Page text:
The biggest problem with renewable energy is intermittency – to generate solar power you need the sun to shine; to generate wind power you need the wind to blow. You can easily estimate how much power will be generated on average per month or per year, but that is not much help when you need to supply power to consumers and meet their changing needs on a minute by minute basis. In order to minimise our dependence on fossil fuels, we need to better predict both renewable power generation and consumer power use with the goal of using more renewable energy with fewer resources.
Articles such as How Big Data Changes the Economics of Renewable Energy from the Wall Street Journal explain how big data analytics (already depended on by the oil industry) is now being used in the renewable energy sector to integrate more clean sources of power into the mix.
Big Data Analytics Tokyo
In February 2017, REUK attended the Big Data Analytics Tokyo conference. Focused primarily on big data analytics and data science for the business world, the presentations looked at the new data-driven reality disrupting all markets including of course the renewable energy sector.
The two day conference was held at Roppongi AcademyHills on the 49th floor of Tokyo Mori Tower – at 238m tall and with 54 floors, the 6th tallest building in Tokyo offering incredible panoramic views of Tokyo and Mount Fuji.
The conference was attended by a pretty much even 50/50 split of data analytics practitioners, machine learning experts, and students and of business people looking at how data analytics and artificial intelligence (AI) can help (or will force change) to their existing businesses in the future.
The keynote and other speakers covered big data analytics, predictive analytics, data visualisation, machine learning, and AI, but all were focused on real world practical applications of these technologies making this a useful conference for beginners and experts alike. They also covered entrepreneurship with a slant toward the Japanese market and of course with regards to data analytics.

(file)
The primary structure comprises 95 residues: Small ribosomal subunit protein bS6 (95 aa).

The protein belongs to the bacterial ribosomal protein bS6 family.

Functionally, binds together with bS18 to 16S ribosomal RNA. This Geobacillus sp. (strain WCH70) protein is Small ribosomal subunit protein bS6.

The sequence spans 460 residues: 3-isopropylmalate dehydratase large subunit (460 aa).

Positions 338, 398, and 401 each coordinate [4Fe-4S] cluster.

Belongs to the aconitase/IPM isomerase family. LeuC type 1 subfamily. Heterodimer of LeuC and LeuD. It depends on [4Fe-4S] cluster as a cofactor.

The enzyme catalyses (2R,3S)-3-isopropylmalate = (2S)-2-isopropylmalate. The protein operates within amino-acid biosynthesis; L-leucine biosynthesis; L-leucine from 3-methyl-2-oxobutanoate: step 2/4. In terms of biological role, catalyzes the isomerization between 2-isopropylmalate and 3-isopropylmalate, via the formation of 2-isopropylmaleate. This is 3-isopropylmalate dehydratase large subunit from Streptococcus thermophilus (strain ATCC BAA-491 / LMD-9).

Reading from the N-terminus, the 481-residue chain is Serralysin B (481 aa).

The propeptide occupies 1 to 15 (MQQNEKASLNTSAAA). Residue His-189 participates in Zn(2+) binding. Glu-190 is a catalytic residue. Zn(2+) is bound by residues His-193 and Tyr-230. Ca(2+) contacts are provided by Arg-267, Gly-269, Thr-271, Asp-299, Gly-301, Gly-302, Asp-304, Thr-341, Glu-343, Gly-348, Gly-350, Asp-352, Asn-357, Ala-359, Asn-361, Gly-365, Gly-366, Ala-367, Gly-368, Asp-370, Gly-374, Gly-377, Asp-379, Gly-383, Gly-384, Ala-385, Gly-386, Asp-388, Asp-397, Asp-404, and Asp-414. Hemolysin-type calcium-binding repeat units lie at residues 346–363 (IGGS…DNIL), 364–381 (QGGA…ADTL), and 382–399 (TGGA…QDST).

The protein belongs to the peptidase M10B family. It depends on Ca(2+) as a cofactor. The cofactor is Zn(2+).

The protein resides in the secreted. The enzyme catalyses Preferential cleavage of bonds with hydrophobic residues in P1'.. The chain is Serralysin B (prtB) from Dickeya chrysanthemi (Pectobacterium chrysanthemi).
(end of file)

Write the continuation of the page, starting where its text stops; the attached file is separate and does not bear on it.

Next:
On the evening of the first day, a networking reception was hosted by AI Business which gave the opportunity to meet and talk to most of the speakers from the conference as well as the other attendees. There was a fascinating mix of people from a wide range of different disciplines including renewable energy, home automation, and remote sensor monitoring, all related closely to the work of REUK.co.uk. The speakers from the conference were very accessible and open to answering questions whether relating to their talks or just about the field in which they worked.
Overall the conference was very well organised with an eclectic mix of excellent and well informed speakers.
Above we have the link to the slides from all speakers at the conference. However, for anyone interested in applying data analytics to their business, or on pursuing a career in data analytics and related fields, here are a few titbits of the recurring themes covered by the conference speakers.
- 80% of the work is data pre-processing – i.e. just getting clean data which is ready to be analysed. Preparing the data is often the hardest problem, and it is difficult to automate. (see Paxata for data prep tools).
- Black box predictive and analytical solutions are no longer wanted (think of the 2008 financial crisis). People need to know what is happening with their data, and therefore what they want is a tool box.
- All businesses can benefit from data science and the time to implement these technologies is now to get a competitive advantage or even just to keep up or avoid being overtaken.
- Businesses run on information not data. However…
- Insights from data (information) are not actually very helpful. What you need is to know what to do today to get the results you want tomorrow – change the way you do business with prescriptive analytics – e.g. working out which customers to call and how small of a discount to offer them to prevent them from leaving to a competitor. (RapidMiner.com)
- If you are interested in this field, learn and use R, Python, and Scala. Python is the most used – playing around with Python on a Raspberry Pi making IoT devices and collecting and processing data from simple sensors is a good start.
- With current technology you only fully automate a process/situation which a human can grasp in under 1 second.
- Internet of Things (IoT) devices are currently and will continue to be the biggest growth area in internet connected devices for the foreseeable future.